15 June, 2011

Private business exit: Q5. Who are your key people, customers, suppliers and partners?

Continuing our series of questions to help you plan the sale of your business, what I’d like to ask you next is “Who are your key people, customers, suppliers and partners; and are you vulnerable to their departure?”

Is there anyone who is vital to the business because of their knowledge, relationships, etc? What about you? Or key sales people, or engineers, or a buyer, say? I’d probably avoid tying a key employee into an unusual special contract. That’s for the buyer to offer if they so choose. A special deal may even lower the business value. But can and should you build up other people to share the work and spread the risk?

One tricky issue I’ve seen in two otherwise very good businesses I’ve considered buying is religion: staff who are all members of a particular religious sect, and likely to leave en masse  (and likely set up in competition) if the buyer isn’t also in the sect. I didn’t buy those businesses, and politely suggested to the owners that they needed to fix the problem if they couldn’t arrange a management buy-out.

In business-to-business relationships, being heavily dependent on just one or two customers, suppliers or channel partners can definitely make your business harder to sell (having said that, good franchises are not so much of an issue). I was offered a business once based on a single brand of imported clothing, with nothing to protect the business from the supplier cutting off supply or setting up in competition. I turned it down, and a year later, the supplier did both, effectively wiping the business out overnight. I was also offered a business which rented heavy machinery to infrastructure firms, but 90% of its business was with one customer, and no firm contracts. It ended up being sold to a competitor for break-up value (even less than book asset value).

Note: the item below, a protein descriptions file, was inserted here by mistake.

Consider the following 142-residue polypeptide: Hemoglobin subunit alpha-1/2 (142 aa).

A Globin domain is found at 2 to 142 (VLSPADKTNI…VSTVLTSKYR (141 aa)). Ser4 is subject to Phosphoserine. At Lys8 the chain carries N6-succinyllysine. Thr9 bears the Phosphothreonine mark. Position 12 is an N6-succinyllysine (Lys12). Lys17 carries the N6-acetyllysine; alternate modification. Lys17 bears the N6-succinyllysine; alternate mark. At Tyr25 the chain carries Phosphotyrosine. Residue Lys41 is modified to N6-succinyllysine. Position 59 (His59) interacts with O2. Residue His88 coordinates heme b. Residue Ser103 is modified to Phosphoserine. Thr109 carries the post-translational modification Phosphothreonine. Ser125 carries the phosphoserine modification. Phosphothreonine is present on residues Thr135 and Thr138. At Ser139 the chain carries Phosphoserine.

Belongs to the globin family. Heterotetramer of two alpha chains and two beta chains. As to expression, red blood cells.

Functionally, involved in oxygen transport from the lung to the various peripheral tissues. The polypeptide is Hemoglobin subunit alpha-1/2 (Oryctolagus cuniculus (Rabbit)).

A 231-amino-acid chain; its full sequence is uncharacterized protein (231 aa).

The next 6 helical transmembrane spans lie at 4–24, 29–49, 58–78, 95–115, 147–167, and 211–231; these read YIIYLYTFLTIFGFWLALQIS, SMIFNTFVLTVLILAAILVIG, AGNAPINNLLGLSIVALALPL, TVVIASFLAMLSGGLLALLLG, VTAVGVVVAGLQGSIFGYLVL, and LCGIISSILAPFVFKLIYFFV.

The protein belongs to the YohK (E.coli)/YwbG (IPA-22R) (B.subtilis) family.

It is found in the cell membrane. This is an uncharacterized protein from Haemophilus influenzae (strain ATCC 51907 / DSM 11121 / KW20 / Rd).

Good contracts can improve the business appeal, and poor contracts can lessen it. Sometimes there’s nothing you can do about the problem, and you then have to figure out for whom it’s least likely to be a problem.

First posted August 1st, 2008

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